Was Scrooge right?

Alan Stenfalt A Christian with an interest in the Amish people
01 December, 2010 2 min read

Was Scrooge right?

It’s Christmas Eve, but Ebenezer Scrooge is not going to let his clerk knock off a minute early. He already begrudges the fact that he is going to have to pay Bob Cratchit a day’s pay for no work on Christmas Day.

While Bob waits shivering in the cold warehouse office, Scrooge’s nephew calls in to wish him a merry Christmas; to which the old miser famously replies, ‘Bah! Humbug!’

Well, you know how the story goes. That night Scrooge encounters the ghosts of Christmas Past, Christmas Present and Christmas Future. As a result, Scrooge is a changed man and Bob Cratchit receives a giant turkey, a pay rise and a hearty ‘Merry Christmas’, from his employer.

The question is: Was Scrooge right the first time?

Is there not a fair amount of humbug about at this time of year? Retailers vie with one another to enthuse us with a Christmas spirit. Their goodwill to potential customers abounds, matched only by their desire to separate us from our money.


Peace breaks out in the workplace. Colleagues develop friendly feelings towards one another. Family feuds lie forgotten and relatives, not seen for months, are warmly welcomed.

The spirit of Christmas settles quietly over the land like a gentle mist of peace and goodwill. Kindness, gentleness and generosity lighten our sprits and it all makes us feel good. Within a week, however, it has all melted away and hostilities are resumed.

It’s a bit like the famous World War One story. On Christmas Day, the troops on each side stopped firing, came out of the trenches and enjoyed a game of football and cigarettes together. The next day the guns were blazing again.

If Christmas is not just humbug, why don’t we simply maintain the truce? If we find that being kind and friendly and generous is so pleasing, why stop?

If we can feel goodwill to our fellows at Christmas, why can’t we do it all year? Surely it makes sense; and what a wonderful world it would be.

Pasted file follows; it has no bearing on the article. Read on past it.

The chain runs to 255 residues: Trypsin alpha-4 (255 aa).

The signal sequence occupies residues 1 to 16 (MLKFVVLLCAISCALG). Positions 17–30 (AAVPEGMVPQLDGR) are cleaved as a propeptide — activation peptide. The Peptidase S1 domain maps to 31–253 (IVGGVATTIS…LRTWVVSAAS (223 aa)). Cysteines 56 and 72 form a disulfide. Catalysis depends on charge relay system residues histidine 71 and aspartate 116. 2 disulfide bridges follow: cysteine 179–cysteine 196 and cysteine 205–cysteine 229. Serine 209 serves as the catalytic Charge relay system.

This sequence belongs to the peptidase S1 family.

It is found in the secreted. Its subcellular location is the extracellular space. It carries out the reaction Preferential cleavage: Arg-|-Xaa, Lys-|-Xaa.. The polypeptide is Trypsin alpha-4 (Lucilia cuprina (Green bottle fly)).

Sadly, there is something in human beings that seems to make it impossible to do what they know is best for them. The One who came into the world to be born in a stable and die on a cross identified the problem: ‘Out of the heart proceed evil thoughts, murders, adulteries, fornications, thefts, false witness, blasphemies’, Jesus said. The problem lies in our hearts.

New Year resolutions won’t help. Observing religious traditions won’t help. What we all need is a new heart, a radical transformation within – a new birth. Jesus Christ taught that heaven is impossible without it.

What our broken society needs is not new laws, nor a new political system, nor even supremely a new economy, but men and women with new hearts.

Jesus did not come from heaven to reform society but to bring personal spiritual renewal, forgiveness and peace with God to individual men and women.

This is his promise to all who come to him. ‘Ask’, he said, ‘and it will be given to you; seek, and you will find; knock, and it will be opened to you. For everyone who asks receives, and he who seeks finds, and to him who knocks it will be opened’.

Alan Stenfalt

A Christian with an interest in the Amish people
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